Communication With the Self

I’m used to working on communicating with other people; gods know I’ve gotten into enough situations through miscommunication that I could stand to pay better attention to what I hear as well as what I say. However, the Air work has reminded me that communication also exists within, my relationship with myself. In some ways it’s easier to communicate with other people. Other people eventually go home, go about their business, and take their problems with them. However, I have the (unenviable?) task of living with myself 24-7. Since I’m a vivid dreamer, I don’t even get a break when I sleep!

Okay, it really isn’t so bad as all that. However, I can be pretty tough on myself. One thing I need to remember is that life and personal evolution are not competitions. Too often in my life I’ve angsted over my deficiencies because I’ve compared myself to other people (whether I knew them or not) and found myself lacking. And that’s really not fair to me. I put myself up to such high standards that I can never meet them. That generally leaves me (predictably) frustrated and feeling pretty bad about myself, which additionally is an incredibly unproductive way to spend my time. It’s not even a fun way to relax.

A good example is tonight. I’ve just started reading Mircea Eliade’s classic Shamanism: Archaic Techniques of Ecstasy. I’m only in the first chapter, and I’m reading about all these impressive initiations that various shamans in other cultures have had. For example, some shamans became shamans by curing themselves of serious illness. I look at myself and realize that I haven’t even managed to successfully cure a headache. I tried grounding the illness in my stomach, and all it did was make my stomach hurt more. Granted, there were some things that I could have tried that I haven’t yet–I haven’t even attempted asking Bear or other totems for active help in healing, other than in my evening prayers. However, tomorrow I have a doctor’s appointment to make sure that there’s nothing really serious going on, since it’s been going on for over a month.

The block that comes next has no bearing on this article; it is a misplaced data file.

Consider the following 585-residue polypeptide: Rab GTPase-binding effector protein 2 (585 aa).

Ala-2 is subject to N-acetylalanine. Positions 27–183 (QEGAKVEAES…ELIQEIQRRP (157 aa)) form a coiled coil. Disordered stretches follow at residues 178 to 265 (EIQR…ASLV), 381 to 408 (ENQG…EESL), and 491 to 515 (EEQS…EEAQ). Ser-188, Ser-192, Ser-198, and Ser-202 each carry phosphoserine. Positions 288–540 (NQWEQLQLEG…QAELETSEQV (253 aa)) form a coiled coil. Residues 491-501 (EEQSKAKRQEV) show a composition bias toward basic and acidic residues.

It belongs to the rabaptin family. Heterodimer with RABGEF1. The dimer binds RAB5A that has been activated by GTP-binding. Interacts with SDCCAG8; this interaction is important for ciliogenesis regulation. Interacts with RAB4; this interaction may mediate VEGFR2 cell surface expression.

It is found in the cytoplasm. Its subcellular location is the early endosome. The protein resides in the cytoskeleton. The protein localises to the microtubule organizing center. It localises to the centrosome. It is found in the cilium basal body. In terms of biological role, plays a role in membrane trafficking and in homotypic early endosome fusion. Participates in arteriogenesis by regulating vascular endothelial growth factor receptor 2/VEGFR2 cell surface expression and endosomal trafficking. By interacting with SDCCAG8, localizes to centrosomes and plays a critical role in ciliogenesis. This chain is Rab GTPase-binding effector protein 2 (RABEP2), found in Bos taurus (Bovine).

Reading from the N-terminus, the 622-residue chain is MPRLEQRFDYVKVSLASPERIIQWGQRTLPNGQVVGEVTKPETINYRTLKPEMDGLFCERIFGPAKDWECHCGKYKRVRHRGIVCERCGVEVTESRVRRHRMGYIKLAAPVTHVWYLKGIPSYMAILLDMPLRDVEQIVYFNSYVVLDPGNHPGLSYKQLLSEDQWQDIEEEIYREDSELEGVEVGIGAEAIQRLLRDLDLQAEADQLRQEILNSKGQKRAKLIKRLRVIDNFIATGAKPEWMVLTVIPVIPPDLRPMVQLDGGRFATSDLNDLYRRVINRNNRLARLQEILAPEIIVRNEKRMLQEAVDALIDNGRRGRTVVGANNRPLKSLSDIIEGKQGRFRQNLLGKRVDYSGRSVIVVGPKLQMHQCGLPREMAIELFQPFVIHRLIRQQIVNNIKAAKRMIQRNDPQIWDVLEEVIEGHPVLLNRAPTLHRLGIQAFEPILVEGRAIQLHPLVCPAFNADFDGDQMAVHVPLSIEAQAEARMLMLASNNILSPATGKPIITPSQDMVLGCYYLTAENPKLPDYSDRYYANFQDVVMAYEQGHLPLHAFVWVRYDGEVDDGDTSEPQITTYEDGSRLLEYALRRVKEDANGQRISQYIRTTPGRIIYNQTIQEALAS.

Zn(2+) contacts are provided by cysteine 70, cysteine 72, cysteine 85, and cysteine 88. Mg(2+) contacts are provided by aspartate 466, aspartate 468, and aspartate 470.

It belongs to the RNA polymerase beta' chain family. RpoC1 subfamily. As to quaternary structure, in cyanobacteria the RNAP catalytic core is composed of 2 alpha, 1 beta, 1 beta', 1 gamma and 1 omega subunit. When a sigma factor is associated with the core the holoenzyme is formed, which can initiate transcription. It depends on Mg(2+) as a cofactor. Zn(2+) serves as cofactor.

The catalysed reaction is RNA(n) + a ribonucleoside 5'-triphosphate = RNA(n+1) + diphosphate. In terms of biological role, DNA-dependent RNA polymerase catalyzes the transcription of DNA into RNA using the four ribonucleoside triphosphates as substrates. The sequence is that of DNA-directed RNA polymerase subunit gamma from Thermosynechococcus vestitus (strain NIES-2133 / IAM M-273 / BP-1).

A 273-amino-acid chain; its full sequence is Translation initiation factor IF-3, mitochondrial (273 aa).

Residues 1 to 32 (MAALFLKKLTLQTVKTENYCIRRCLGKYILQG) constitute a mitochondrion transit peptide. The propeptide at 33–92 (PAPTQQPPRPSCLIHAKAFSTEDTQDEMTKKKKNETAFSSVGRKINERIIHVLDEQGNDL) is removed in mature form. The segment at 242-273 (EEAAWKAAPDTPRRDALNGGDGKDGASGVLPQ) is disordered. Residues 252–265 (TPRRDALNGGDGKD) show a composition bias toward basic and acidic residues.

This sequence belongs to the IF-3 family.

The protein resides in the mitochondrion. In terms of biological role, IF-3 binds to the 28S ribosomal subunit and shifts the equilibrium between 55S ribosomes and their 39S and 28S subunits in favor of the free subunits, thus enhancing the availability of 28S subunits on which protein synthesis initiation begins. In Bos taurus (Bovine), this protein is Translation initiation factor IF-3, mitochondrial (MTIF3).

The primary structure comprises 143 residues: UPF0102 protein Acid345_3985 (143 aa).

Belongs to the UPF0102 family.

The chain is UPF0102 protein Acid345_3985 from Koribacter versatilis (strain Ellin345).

Should I admit defeat because I’m going to someone else about my illness? Should I just scrap the whole idea?

Believe me, the thought crossed my mind for a moment. But then I realized, with a little reminder from the spirits, that I am not a shaman in the middle of early 20th century Siberia. I am a shaman-in-training in the middle of 21st century Portland, Oregon, and I am in a very different cultural and geographic situation, never mind the deviation of my experiences from that of an Evenk shaman.

And that’s where I had to sit and talk to myself. One thing I’m in the process of doing is separating out what I think about myself versus what other people (generally people close to me rather than random people) think about me, as well as what I think about myself as a consequence of what others think of me. As social creatures we’re conditioned to be tuned into the thoughts and feelings of others as a way of maintaining some form of relationship and conformity. However, in American culture this awareness is often tied in with some serious insecurity issues. Therefore, rather than seeing interconnections with others as mutual support systems, some people may see these interconnections as methods of controlling others as a way of bolstering their own confidence, amassing power or even releasing pent-up negative emotions that could be vented more constructively. The negative impressions from abusive relationships of all sorts may take years, if not the better part of a lifetime, to undo.